A classic hero’s journey type novel, Forged in Fire and Stars by Andrea Robertson, while predictable at times, puts its own interesting spin on the timeless trope. While Ara, the main character, can be comfortably placed in the Chosen One archetype, she’s accompanied by a future queen and face of The Rebellion (yeah, there’s one of those too), who outshines her in enough situations that the former gives off less Mary Sue vibes than she otherwise might. All the characters on the quest, in fact, are familiar, yet developed enough to remain endearing. I anticipate their full development later in the series, based on hints given in this first book, which will be very exciting to see.
The Loresmith. Steadfast. Loyal. Practical.
Ara grew up with a vague idea of her heritage, learning to fight, and hearing tales of the gods who granted her power. When she leaves home to seek her fate, with her stave Ironbranch in hand, she still doesn’t fully understand the meaning of her future title, unsure as the reader about the world around her, which only seems to grow stranger and deadlier as her journey continues. Luckily, her companions are just as determined to see their mission through.
The Queen. Fierce. Direct. Guarded.
Nimhea is a literal and figurative queen. While I’m not sure about her skills in politicking, she’s a warrior above all else, and a deft one at that. Her love for her brother and her duty to the people of Saetland are her only clear motivators, though her development could’ve been more in depth.
The Scholar. Bookish. Analytical. Naive.
Eamon is a major nerd, and a mostly-lovable cinnamon roll. He’s also a complex and confusing character that doesn’t fall into a stereotype. Twin to Nimhea, Eamon has long been in her shadow. With his questionable health, his scholarship is what sets him apart and sets off their journey in the first place. Without his knowledge, it’s possible that the Loresmith would never be.
The Thief. Mischievous. Nonchalant. Witty.
Teth is the guide of the three travelers, selected by the Saetland underworld as their escort. His flippant attitude often lightens the mood, though he has his broody moments here and there.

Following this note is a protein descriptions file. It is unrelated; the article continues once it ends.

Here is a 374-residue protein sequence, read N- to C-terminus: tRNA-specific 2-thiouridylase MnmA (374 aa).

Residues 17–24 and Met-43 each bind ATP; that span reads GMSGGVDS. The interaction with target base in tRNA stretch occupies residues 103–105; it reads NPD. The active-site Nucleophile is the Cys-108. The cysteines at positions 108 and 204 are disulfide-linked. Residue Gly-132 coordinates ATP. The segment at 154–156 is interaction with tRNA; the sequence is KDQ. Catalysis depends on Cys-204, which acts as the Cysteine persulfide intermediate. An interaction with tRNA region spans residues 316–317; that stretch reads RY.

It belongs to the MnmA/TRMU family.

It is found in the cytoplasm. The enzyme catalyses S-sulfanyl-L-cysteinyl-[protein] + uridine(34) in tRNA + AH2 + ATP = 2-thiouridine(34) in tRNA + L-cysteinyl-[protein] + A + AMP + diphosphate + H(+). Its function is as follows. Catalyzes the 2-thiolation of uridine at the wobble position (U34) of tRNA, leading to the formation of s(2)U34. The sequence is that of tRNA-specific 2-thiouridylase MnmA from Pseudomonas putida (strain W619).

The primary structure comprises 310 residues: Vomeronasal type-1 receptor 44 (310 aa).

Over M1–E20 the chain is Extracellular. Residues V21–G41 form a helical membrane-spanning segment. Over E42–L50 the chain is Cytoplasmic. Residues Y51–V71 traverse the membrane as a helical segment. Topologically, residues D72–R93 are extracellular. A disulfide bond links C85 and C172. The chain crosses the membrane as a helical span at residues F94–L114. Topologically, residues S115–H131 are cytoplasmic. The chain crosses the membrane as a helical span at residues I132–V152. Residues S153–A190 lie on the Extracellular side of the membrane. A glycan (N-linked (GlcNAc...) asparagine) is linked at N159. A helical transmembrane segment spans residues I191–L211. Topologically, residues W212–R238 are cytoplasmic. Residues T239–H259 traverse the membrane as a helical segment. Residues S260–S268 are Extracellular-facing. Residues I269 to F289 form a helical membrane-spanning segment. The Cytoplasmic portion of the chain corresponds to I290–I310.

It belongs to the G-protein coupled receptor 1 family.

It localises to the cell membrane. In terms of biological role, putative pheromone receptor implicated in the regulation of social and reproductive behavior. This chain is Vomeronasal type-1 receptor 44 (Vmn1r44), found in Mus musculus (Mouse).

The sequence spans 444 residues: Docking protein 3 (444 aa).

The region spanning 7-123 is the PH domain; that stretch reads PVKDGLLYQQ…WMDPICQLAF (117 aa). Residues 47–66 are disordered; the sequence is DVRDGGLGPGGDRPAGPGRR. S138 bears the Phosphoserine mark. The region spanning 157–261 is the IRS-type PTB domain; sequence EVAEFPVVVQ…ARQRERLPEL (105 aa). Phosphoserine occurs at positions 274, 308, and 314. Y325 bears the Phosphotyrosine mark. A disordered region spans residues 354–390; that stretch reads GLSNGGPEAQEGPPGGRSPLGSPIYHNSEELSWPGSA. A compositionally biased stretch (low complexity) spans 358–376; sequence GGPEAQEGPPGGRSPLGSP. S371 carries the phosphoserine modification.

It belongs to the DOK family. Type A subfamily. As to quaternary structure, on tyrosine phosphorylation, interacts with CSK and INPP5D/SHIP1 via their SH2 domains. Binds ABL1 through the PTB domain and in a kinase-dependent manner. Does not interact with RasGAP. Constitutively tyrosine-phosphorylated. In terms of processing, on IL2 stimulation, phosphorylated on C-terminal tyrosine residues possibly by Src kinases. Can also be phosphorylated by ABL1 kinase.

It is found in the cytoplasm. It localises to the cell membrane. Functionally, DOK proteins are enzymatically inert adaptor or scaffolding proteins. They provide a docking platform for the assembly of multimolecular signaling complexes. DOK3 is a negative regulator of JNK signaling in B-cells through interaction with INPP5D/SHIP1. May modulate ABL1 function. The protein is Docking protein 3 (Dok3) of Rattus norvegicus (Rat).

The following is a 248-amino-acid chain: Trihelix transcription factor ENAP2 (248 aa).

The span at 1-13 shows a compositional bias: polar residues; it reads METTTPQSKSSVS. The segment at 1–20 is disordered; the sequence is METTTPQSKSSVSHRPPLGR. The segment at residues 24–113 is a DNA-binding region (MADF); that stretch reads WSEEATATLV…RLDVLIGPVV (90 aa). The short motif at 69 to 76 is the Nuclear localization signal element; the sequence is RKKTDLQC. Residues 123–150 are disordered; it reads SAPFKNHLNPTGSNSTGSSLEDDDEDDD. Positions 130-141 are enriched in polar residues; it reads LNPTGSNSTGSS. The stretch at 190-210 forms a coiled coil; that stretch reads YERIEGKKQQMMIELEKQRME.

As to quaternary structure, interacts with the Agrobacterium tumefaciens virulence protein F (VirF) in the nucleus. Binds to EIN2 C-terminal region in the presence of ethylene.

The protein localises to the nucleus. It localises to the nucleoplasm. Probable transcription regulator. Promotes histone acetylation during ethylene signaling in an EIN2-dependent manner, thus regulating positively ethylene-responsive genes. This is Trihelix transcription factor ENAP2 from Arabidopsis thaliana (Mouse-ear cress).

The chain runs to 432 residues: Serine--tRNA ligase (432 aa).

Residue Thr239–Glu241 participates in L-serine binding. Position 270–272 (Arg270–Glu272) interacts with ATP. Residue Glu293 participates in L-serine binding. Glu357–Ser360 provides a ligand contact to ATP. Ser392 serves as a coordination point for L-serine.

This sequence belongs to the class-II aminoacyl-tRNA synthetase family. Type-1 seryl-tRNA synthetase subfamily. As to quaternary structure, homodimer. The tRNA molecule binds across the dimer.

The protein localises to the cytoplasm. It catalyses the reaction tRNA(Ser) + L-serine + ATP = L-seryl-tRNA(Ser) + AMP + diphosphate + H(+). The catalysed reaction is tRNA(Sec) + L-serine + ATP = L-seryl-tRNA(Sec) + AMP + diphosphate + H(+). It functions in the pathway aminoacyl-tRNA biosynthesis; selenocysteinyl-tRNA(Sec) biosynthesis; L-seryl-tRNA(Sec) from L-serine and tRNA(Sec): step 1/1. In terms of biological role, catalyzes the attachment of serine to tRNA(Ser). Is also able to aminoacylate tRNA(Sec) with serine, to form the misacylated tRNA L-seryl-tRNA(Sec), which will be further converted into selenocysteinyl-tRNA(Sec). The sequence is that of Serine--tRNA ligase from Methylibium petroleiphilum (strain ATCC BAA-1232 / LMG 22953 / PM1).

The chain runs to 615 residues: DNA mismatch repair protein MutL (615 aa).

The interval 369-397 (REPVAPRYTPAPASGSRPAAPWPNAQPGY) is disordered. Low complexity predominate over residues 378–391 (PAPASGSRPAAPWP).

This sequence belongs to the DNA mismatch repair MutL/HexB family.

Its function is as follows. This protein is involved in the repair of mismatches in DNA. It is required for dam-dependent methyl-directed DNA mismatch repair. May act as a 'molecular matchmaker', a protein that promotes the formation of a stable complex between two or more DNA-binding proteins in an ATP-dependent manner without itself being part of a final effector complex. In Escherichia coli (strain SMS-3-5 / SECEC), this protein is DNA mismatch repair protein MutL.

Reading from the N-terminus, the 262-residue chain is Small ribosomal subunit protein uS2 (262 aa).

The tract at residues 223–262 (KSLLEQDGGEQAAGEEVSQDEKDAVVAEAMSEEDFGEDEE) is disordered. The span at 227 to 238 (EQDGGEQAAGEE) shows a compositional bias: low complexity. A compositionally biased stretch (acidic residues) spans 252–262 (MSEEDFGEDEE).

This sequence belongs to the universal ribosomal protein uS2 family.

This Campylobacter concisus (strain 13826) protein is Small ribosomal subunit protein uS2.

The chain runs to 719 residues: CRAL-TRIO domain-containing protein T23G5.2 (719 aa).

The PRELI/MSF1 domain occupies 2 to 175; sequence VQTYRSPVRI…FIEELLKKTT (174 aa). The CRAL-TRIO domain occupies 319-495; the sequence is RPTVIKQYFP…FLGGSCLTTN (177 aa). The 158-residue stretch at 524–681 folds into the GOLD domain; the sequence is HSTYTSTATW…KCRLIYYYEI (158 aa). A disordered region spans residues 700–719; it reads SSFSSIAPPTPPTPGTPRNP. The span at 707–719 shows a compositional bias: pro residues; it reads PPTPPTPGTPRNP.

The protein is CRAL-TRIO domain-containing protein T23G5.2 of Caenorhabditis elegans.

The Summoner. Mysterious. Kind. Knowing.
Lavia is… Lavia. She knows a whole lot, and no one really understands how, least of all the reader. She’s also a really good cook.
Fox. Imperious. Ferocious. Probably magic.
Weirdly anthropomorphic, considering it’s a fox.
The relationships between the characters aren’t particularly developed, but to be fair, they’ve known each other only for the span of their journey, which is a very short time. The romance is light, to the point that it mainly exists in the protagonists head, which is a bit disconcerting, but believable in the end. While the friendship to romance transition is a little jarring and the love interest is very obvious, the development of the relationship is slow, and there are no lengthy descriptions about jawlines and swirling irises or whatever, so I have no complaints.
While the characters were enjoyable and certainly better than the pacing (unbearably slow), and frankly, the plot (a bit bland and predictable), they are second to the worldbuilding, which I enjoyed most. The lore was especially interesting, and I very much enjoyed the inclusion of the gods, who are reminiscent of the Percy Jackson pantheon. Ara’s position as Loresmith is interesting as well. The magic system is a bit vague, but as Ara is learning alongside the reader, this does make some sense. Speaking of disappointments, the prose was a bit juvenile at times, and I do think at least another round of editing could’ve done the book some good.
Overall, Forged in Fire and Stars is a decent YA fantasy. While it has its quirks, it tends toward predictability, which isn’t necessarily a bad thing, but can get boring. The characters and world, however, are engaging, and make for an enjoyable read.